I had a bad experience with students and I had planned to write about it. And that was what I was planning to write about. I spend a morning each week in a computer lab due to the fact that I have a class that makes heavy use of computer software. I’m sitting in the lab and a young lady (and I used that term with dripping sarcasm) comes in walking past the lab monitor. I was going to write about this young lady’s attitude. She couldn’t be bothered to give the monitor her ID number. When the monitor asked, the young lady mumbled her number without even turning around. Once again the monitor asked, and the young lady, just as quietly, mumbled her number again, but more angrily. The monitor stopped the young lady, and informed her that the policy was that all students who come to use the lab stop at the monitor, give their number, and then proceed to a computer. The young lady countered that the monitor looked busy. This moment was the one that inspired me to write.
“How could this student act like this?” I planned to say. “What have students become?” I thought. “I would never have done this while I was a student.” THis was going to be a great post full of anger, resentment and vitriol.
And then the situation changed. The hardworking students in the lab turned on the young lady. “Look, she can’t here you. Walk over there and talk to her.” “How rude” They said. The young lady was given the cold shoulder. Her bravado and arrogance did not earn her the respect and admiration of her peers.
So I was gong to write about our students. And I still am. I was going to say, “Can you believe it?” and I still am. It is so easy to discount today’s young people. It is so easy to declare them a waste of good air. Certainly, some seem to work very hard to fall into that group. Most of them do not. Most of the students are like that mass of students in the lab: resentful of the rotten apples who give them a bad name. Most of them work really hard. Most of them want to attend school to learn.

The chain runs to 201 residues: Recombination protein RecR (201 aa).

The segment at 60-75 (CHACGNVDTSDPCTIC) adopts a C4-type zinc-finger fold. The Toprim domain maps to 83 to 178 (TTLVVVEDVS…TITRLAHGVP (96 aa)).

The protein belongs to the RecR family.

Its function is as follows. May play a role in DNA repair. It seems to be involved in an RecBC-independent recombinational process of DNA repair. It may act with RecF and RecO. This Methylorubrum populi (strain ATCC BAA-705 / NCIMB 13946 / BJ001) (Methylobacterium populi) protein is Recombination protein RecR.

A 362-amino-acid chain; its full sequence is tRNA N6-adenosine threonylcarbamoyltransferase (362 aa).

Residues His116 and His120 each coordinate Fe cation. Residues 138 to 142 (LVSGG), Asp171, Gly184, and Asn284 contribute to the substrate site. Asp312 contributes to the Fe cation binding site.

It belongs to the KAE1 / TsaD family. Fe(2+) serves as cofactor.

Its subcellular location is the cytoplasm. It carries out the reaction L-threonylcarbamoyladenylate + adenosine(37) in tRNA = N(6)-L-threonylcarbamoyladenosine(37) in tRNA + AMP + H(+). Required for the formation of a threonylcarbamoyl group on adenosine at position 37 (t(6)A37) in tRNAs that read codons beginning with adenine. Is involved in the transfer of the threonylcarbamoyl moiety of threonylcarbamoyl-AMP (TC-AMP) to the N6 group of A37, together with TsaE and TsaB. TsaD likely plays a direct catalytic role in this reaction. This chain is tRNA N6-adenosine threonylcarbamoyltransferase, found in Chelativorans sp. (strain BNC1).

Too often teachers focus on the problems. They are the ones who disrupt class. They are the ones who take our time and energy. They are the ones we worry will find something to complain about to a higher authority.
I was given some sage advice when I started teaching. “Spend five minutes everyday with the worthwhile students.” Five minutes didn’t sound like much. But remembering to do at least that little bit makes a world of difference. So many teachers are jaded, grumpy curmudgeons. It is easy to become so. It is easy to let the rare problems suck all the life and energy out of the teaching. Five minutes isn’t too much. In fact, it saves the day.
And so, I was going to write about our miserable students, but really, we don’t have many. Most are wonderful, and now I have to find something else to blog about.